Boyle died Tuesday evening at New York Presbyterian Hospital after a long battle with multiple myeloma and heart disease, his publicist, Jennifer Plante, told TheShowBuzz.com.
"I am deeply saddened by the passing of Peter Boyle," Ray Romano said, adding that Boyle was a mentor to him from the early days of "Everybody Loves Raymond."
"He gave me great advice, he always made me laugh, and the way he connected with everyone around him amazed me. The fact that he could play a convincing curmudgeon on the show, but in reality be such a compassionate and thoughtful person, is a true testament to his talent," Romano said.
"He could play this guy who seems scary but really underneath it has this heart you know? And get a laugh doing it," said Romano. "To get the audience to hate your character... but love you is unique."
"It's like losing a spouse," said Doris Roberts, who played Boyle's wife on the sitcom.
While a generation of TV viewers knows him as Frank Barone - with his trademark "Holy crap!" line - Boyle had a respectable career long before "Everybody Loves Raymond" debuted in 1996, including a part in Martin Scorsese's "Taxi Driver," in which he played a philosopher cabbie who counseled Robert DeNiro's angry character.
Boyle was also close friends with John Lennon, who was best man at Boyle's wedding.
A member of the Christian Brothers religious order who later turned to acting, Boyle first caught the public eye in the title role of the 1970 sleeper hit "Joe," playing an angry, murderous bigot at odds with the emerging hippie youth culture.
The latter film also led to the actor meeting his wife, Loraine Alterman, who visited the set as a reporter for Rolling Stone magazine. Boyle, still in his monster makeup, quickly asked her for a date.
The defining moment for Boyle in "Frankenstein" came when Gene Wilder, in the title role of the mad scientist, introduced his creation to an upscale audience. Boyle, decked out in tails, performed a song-and-dance routine to the Irving Berlin classic "Puttin' On the Ritz."
It showed another side of the Emmy-winning actor, one that would be best exploited in "Raymond" as the curmudgeonly Frank Barone.
"He's just obnoxious in a nice way, just for laughs," Boyle said of the character in a 2001 interview. "It's a very sweet experience having this (success) happen at a time when you basically go back over your life and see every mistake you ever made."
"He came in all hot and angry," recalled the show's creator, Phil Rosenthal, "and I hired him because I was afraid of him." But Rosenthal also noted: "I knew right away that he had a comic presence."
Patricia Heaton, who played Boyle's daughter-in-law in "Raymond," said in a statement, "Peter was an incredible man who made all of us who had the privilege of working with him aspire to be better actors. ... He was loved by everyone that knew him and loved by his many fans who cherished his talent."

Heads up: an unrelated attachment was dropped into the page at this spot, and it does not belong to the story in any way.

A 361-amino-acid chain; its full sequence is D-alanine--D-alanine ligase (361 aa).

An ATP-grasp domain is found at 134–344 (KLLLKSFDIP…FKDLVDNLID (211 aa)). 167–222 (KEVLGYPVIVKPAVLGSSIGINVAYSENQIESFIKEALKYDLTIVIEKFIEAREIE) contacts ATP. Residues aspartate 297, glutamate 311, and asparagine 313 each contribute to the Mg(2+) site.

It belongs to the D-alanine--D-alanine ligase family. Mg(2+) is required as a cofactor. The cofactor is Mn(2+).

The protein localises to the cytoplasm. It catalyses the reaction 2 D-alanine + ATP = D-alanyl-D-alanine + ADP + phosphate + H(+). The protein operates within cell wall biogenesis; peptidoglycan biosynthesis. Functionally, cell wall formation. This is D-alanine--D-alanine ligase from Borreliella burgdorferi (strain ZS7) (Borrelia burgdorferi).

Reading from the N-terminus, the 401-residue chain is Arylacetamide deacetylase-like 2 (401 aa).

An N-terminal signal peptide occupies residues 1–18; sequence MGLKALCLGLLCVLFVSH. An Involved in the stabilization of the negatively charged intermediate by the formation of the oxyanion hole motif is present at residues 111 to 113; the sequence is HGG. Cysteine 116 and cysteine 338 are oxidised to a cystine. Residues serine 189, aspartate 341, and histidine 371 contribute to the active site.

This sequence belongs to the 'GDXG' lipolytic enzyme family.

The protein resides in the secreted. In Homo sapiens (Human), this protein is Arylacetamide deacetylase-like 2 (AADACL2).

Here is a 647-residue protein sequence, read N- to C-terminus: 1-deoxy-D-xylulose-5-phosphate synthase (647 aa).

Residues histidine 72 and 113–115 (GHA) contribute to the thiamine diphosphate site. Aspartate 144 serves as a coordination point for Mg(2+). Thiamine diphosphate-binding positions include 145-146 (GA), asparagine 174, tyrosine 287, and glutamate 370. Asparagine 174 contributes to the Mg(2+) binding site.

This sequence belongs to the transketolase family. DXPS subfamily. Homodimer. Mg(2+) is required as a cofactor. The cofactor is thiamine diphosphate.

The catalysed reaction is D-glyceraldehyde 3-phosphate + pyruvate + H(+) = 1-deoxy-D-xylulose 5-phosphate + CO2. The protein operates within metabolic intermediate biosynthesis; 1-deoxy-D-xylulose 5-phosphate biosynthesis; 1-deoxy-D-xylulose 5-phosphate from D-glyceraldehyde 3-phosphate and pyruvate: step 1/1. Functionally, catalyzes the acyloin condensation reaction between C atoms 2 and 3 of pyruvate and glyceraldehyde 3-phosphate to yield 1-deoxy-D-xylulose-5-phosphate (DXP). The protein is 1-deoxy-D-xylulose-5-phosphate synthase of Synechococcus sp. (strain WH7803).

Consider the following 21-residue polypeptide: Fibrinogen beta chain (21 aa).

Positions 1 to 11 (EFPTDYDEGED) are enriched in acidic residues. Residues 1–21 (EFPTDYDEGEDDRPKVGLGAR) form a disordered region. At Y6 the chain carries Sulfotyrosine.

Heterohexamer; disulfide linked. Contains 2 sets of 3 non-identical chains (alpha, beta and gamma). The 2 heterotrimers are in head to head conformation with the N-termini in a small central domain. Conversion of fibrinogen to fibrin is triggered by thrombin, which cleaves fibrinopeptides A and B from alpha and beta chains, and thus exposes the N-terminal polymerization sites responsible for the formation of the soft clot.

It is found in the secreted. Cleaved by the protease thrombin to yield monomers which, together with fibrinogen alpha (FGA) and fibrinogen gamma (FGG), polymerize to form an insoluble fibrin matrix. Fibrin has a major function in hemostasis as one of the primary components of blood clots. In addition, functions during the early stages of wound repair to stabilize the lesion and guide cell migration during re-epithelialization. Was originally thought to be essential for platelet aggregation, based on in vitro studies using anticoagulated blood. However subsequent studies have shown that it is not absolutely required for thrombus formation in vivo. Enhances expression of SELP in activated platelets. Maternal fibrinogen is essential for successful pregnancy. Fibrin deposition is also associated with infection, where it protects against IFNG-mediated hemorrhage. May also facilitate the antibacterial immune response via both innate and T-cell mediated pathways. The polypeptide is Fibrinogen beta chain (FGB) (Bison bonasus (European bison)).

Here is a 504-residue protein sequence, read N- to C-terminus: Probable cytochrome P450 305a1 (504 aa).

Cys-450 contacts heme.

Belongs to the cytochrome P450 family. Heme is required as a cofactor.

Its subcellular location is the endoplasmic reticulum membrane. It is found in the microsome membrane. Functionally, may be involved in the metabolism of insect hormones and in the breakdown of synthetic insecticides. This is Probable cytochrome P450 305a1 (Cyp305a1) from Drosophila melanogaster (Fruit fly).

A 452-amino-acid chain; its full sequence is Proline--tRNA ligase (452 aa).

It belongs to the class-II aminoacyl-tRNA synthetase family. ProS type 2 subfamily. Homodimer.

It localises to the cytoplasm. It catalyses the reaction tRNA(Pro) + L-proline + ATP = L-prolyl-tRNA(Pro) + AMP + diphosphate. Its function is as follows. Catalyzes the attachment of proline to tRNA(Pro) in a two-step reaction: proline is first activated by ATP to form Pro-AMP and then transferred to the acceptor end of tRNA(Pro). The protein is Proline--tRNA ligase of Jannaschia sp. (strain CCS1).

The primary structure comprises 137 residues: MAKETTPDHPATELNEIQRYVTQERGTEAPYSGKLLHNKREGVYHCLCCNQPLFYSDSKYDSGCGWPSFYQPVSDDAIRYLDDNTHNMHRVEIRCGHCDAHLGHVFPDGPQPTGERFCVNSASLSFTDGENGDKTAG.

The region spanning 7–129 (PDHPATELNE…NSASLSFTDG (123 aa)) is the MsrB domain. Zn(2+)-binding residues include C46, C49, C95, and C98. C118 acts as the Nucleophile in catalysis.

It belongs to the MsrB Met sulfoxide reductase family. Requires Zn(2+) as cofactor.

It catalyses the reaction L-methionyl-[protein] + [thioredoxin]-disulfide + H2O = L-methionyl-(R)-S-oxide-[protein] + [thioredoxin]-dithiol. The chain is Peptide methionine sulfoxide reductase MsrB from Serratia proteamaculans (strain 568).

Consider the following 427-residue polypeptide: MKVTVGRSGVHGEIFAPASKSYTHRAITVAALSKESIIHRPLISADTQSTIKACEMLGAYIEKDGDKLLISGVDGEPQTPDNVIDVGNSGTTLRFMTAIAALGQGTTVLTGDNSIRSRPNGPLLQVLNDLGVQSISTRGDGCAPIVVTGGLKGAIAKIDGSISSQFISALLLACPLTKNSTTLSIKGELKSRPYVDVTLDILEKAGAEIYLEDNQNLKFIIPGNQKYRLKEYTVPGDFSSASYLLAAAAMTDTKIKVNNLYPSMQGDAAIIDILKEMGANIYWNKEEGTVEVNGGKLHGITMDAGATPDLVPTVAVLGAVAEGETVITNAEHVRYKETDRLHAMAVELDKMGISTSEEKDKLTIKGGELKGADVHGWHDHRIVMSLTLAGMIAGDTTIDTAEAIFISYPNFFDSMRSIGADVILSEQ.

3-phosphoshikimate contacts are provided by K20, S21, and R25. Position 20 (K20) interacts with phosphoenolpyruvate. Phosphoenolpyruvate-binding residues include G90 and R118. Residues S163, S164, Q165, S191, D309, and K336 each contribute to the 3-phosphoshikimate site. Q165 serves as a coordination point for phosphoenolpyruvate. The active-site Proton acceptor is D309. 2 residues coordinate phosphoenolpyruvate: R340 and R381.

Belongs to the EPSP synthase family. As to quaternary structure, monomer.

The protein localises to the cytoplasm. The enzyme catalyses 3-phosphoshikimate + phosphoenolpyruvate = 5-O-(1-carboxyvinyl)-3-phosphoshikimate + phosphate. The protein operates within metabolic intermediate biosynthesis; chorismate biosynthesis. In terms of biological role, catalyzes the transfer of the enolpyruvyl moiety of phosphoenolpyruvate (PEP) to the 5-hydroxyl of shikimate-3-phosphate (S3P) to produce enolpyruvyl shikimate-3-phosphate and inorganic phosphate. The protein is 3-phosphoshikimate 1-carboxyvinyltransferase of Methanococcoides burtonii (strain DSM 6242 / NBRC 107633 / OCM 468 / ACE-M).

"I've lost an amazing friend and colleague," said Brad Garrett, who played Boyle's son Robert on the sitcom. "Being able to share nine years with Peter on 'Raymond' and witness his talent and humanity was an honor."
Boyle had first come to the public's attention more than a quarter of a century before "Raymond," in the critically acclaimed "Joe." He met his wife, Loraine Alterman, on the set of "Young Frankenstein" when she visited as a reporter for Rolling Stone magazine and Boyle, still in monster makeup, asked her for a date.
On television, he starred in "Joe Bash," an acclaimed but short-lived 1986 "dramedy" in which he played a lonely beat cop. He won an Emmy in 1996 for his guest-starring role in an episode of "The X Files," and was nominated for "Raymond" and for the 1977 TV film "Tail Gunner Joe," in which he played Sen. Joseph McCarthy.
In the 1976 film "Taxi Driver," he was the cabbie-philosopher Wizard, who counseled Robert De Niro's violent Travis Bickle.
He appeared in dozens of other films, including "T.R. Baskin," "F.I.S.T.," "Johnny Dangerously," "Conspiracy: Trial of the Chicago 8" (as activist David Dellinger), "The Dream Team," "Monster's Ball," "The Santa Clause," "The Santa Clause 2," "Scooby Doo 2: Monsters Unleashed," and "While You Were Sleeping," in which he played Sandra Bullock's future father-in-law.
The son of a local TV personality in Philadelphia, Boyle was educated in Roman Catholic schools and spent three years in a monastery before abandoning his religious studies. He later described the experience as similar to "living in the Middle Ages."
He explained his decision to leave in 1991: "I felt the call for awhile; then I felt the normal pull of the world and the flesh."
He traveled to New York to study with legendary actress Uta Hagen, supporting himself for five years with various jobs, including postal worker, waiter, maitre d' and office temp. Finally, he was cast in a road company version of "The Odd Couple." When the play reached Chicago he quit to study with that city's famed improvisational troupe Second City.
Upon returning to New York, he began to land roles in TV commercials, off-Broadway plays and finally films.
Through his wife, a friend of Yoko Ono, the actor became close friends with Lennon. "We were both seekers after a truth, looking for a quick way to enlightenment," Boyle once said of Lennon.
In 1990, Boyle had a stroke and couldn't talk for six months. In 1999, he had a heart attack on the "Raymond" set. He soon regained his health, however, and returned to the series.
Despite his work in "Everybody Loves Raymond" and other Hollywood productions, Boyle made New York City his home. He and his wife had two daughters, Lucy and Amy.